Opera San Antonio, The Barber of Seville by Rossini
Top: Act II finale. Above: Andrew Owens (Almaviva), Luis Ledesma (Figaro), Sarah Coburn (Rosina). Below: Ashraf Sewailam (Basilio) and Jake Gardner (Bartolo).
Production photos by Marty Sohl
No need to split hairs – this Barber satisfies
May 7, 2017
Opera is sorta like baseball. A
home-run slugger or two can give the
fans some transitory thrills, but the
team needs strength in every other
position, all the way down to the
short-relief pitchers and the batboys,
to make it to the World Series.
Opera San Antonio’s production of
Gioachino Rossini’s The Barber of
Seville, which opened May 6 in the
Tobin Center, was the work of a World
Series contender. The special
satisfaction in this production was the
consistently high level of craft and
teamwork in every aspect of the show.
Sure, there were a few minor
shortcomings, but on the whole this
was the most fully realized and most
thoroughly delightful Barber in my
experience – which, by the way, goes
back to a legendary 1971 Lyric Opera
of Chicago production whose cast was
led by Marilyn Horne, Hermann Prey
and Spiro Malas.
The Barber of Seville is based on the
first of Pierre Beaumarchais’s three
“Figaro” plays, politically dangerous
comedies dealing with the rapidly
changing norms for relationships
between nobles and commoners in
the decades surrounding the French
Revolution. In Barber, Count
Almaviva must disguise himself (and
his name) in order to woo the
bourgeois heiress Rosina, ward of the
greedy Dr. Bartolo, who wants to get
his hands on her money by marrying
her. The ruse is necesary because
Almaviva could have been stripped of his noble status had his dalliance with a commoner become known. Figaro, the lower-class barber and fixer, aids Almaviva in this quest. (In the second play, The Marriage of Figaro, Almaviva, now married to Rosina, sets his sights even lower on the social scale by putting the munch on Figaro’s betrothed, the servant Susanna. The final play, The Guilty Mother, is set after the Revolution, and relationships are complicated by children conceived outside of marriage.)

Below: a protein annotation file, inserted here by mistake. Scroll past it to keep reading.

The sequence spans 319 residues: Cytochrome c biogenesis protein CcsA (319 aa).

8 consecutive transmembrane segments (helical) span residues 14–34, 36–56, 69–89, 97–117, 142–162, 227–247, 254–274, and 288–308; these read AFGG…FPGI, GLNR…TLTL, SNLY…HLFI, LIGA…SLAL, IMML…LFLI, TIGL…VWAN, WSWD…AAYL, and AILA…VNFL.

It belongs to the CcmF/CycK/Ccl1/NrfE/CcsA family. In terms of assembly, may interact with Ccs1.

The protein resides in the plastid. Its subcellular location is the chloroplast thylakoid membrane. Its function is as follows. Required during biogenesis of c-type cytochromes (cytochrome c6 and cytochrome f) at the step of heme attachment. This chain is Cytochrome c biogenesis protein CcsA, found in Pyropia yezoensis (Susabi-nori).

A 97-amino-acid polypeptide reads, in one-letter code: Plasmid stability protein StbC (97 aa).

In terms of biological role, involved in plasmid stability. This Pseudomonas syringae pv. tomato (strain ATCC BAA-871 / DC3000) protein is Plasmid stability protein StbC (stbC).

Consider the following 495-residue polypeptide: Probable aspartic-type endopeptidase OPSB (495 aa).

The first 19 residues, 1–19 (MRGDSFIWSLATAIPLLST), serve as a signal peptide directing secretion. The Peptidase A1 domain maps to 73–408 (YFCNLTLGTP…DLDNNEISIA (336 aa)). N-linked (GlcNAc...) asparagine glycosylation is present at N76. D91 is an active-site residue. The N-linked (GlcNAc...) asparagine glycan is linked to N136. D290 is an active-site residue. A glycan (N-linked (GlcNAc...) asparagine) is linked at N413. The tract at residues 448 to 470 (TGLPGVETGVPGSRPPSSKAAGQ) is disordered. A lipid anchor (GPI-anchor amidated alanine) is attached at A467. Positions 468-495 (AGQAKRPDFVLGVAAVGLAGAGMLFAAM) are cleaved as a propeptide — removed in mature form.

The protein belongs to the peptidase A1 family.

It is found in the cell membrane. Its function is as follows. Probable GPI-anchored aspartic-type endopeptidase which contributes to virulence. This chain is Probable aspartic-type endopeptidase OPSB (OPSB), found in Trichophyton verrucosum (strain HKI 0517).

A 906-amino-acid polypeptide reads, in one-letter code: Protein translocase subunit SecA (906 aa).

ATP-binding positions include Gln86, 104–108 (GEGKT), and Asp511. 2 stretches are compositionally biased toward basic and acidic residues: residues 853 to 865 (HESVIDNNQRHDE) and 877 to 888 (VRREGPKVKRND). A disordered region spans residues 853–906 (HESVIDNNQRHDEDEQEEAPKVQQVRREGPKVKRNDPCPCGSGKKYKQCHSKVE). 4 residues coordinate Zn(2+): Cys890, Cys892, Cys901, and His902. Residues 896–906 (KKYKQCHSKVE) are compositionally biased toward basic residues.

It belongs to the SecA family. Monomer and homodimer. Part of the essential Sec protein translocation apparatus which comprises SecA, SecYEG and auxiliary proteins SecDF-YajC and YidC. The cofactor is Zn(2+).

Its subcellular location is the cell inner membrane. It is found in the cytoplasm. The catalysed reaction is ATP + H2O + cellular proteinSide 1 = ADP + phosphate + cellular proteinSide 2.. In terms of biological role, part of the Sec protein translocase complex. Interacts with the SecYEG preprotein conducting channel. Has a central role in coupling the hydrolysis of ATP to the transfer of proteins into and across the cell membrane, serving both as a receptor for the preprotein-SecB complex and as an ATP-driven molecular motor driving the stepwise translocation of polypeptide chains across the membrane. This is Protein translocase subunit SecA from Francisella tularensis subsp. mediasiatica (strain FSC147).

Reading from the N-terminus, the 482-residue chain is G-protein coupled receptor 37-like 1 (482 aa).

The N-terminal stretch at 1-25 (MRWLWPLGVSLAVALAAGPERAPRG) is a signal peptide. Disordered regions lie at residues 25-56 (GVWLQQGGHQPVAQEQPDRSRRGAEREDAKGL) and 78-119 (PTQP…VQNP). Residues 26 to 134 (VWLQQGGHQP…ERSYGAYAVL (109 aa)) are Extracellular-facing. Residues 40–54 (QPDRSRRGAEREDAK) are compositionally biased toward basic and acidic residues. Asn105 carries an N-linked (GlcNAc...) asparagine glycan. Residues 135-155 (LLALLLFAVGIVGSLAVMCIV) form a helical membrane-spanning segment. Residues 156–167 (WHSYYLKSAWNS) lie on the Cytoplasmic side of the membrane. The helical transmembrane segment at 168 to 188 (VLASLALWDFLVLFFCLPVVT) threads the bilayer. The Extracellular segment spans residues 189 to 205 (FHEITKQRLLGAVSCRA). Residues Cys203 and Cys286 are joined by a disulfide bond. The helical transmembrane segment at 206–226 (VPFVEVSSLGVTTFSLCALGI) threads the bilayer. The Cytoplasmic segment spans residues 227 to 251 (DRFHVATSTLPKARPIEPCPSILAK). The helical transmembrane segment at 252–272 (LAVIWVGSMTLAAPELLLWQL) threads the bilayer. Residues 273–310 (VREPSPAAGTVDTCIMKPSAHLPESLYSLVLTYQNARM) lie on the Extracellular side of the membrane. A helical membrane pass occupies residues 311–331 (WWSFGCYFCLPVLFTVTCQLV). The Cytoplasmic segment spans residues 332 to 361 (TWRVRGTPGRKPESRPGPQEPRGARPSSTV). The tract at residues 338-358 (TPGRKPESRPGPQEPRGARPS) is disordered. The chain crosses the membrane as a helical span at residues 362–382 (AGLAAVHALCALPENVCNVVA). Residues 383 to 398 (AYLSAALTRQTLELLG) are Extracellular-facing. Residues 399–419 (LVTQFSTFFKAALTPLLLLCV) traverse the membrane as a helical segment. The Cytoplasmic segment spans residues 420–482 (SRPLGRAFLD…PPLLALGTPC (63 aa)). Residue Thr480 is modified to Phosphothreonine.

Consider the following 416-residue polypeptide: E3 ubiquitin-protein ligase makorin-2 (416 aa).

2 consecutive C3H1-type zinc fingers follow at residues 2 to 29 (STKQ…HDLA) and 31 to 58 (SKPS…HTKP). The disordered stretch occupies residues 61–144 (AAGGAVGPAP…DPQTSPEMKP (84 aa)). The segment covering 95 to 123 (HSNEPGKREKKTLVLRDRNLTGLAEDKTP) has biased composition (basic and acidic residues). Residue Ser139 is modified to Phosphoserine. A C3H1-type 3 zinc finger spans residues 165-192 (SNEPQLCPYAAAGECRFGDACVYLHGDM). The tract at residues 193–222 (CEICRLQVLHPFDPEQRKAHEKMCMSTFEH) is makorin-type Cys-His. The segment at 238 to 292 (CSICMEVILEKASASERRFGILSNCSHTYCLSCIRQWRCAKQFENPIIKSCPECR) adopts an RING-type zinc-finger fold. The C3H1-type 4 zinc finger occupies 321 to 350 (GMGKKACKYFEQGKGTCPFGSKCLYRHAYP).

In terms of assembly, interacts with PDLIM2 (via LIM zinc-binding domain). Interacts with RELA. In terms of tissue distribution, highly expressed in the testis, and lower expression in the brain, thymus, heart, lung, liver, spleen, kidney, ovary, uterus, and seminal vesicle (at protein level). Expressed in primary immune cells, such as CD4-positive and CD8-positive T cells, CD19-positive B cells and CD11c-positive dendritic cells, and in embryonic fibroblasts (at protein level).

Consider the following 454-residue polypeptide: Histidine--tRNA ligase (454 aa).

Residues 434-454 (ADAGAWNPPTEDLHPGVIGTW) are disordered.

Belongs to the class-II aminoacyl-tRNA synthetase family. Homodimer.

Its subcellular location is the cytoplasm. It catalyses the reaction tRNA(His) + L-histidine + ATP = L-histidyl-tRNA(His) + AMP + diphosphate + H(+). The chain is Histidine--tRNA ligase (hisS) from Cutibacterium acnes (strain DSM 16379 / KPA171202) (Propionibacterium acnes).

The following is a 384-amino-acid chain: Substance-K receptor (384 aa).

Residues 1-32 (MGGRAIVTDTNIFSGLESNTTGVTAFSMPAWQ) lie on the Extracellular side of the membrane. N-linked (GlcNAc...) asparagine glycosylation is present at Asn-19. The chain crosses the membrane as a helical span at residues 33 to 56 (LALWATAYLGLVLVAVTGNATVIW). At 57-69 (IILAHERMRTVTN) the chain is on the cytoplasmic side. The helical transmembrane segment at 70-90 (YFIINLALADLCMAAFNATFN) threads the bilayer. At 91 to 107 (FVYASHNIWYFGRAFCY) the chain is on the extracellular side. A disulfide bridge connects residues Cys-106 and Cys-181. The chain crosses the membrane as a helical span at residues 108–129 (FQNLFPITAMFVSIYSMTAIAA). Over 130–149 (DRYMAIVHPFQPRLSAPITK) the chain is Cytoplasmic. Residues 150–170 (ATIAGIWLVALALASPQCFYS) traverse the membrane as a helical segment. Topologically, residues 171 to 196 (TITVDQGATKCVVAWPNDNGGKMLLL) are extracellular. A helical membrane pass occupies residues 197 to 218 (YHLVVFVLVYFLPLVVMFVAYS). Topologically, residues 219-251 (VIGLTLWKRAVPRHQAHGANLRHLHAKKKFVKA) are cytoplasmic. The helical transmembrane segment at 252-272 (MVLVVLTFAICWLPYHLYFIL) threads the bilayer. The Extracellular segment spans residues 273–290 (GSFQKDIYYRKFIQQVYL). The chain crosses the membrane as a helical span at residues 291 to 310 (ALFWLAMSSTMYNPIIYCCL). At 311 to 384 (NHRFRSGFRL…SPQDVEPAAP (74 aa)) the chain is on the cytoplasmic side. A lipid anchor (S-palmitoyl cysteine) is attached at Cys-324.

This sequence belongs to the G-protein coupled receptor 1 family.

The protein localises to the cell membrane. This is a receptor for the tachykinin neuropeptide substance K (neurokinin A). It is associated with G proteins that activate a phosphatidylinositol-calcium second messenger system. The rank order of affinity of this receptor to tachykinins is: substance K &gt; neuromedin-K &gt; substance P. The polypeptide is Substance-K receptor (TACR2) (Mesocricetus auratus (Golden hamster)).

The most obvious virtue of this production was the splendid Rosina of soprano Sarah Coburn. (The role was originally written for a contralto, but it is commonly sung nowadays by a soprano or mezzo-soprano.) Her instrument was warm and plush, gleaming on top yet also capable of majestically resonant pedal tones. She executed the role’s florid runs with an agility and click-stop accuracy that fell only a trifle short of the Horne standard, and her acting was exemplary. Her Rosina was a perfectly gauged comedic heroine, at once tough and pliant, in the mold of a Myrna Loy or Claudette Colbert.
Baritone Luis Ledesma was not the most charismatic Figaro I’ve seen, but his singing was stylish, alert, and amply powered. Tenor Andrew Owens’s Almaviva was limpid, youthful and unfailingly lovely. Jake Gardner’s Bartolo was a classic buffo bass, with a voice not only big but also refined, and superb in rhythm and diction. Bass Ashraf Sewailam was a powerhouse Don Basilio, the music teacher and slander-meister. Berta, the maid, has only one significant number, but it was a show-stopper as sung by soprano Claudia Chapa, who earned a thunderous ovation. Taking the non-singing role of the servant Ambrogio was Andrew Thornton, one of San Antonio’s best actors.
Conductor Vlad Iftinca got crisp, polished playing from the San Antonio Symphony and kept the complicated ensemble numbers flowing with machine-tooled precision. Contributing immensely to the production’s musical success were Caren Levine’s lively, snappy harpsichord accompaniments to the recitatives.
E. Loren Meeker’s stage direction was a veritable gusher of imaginative, comedically astute details, without resort to burlesque clichés. As in Jacques Tati’s wonderful film Playtime, there was too much to absorb in one viewing, but it would be beastly to complain about that.
John Conklin’s sets, designed originally for Glimmerglass Opera, ideally suited the lithe, fleet lyricism of the music. Fairly narrow set pieces, representing the houses of Seville or various rooms in Dr. Bartolo’s house, rolled on and off quickly as needed, without delays for scene changes.
It would be nice, of course, to see at least a partial return to the innovative, ambitious programming that marked Opera San Antonio’s debut 2014-15 season under founding artistic director Tobias Picker and that fell victim to financial realities. Meanwhile, even so familiar a work as The Barber of Seville can seem fresh and vital if it’s staged with total commitment and attention to detail, as this production was. Let’s hope the company’s current artistic (and general) director, Enrique Carreón-Robledo, can keep ‘em coming.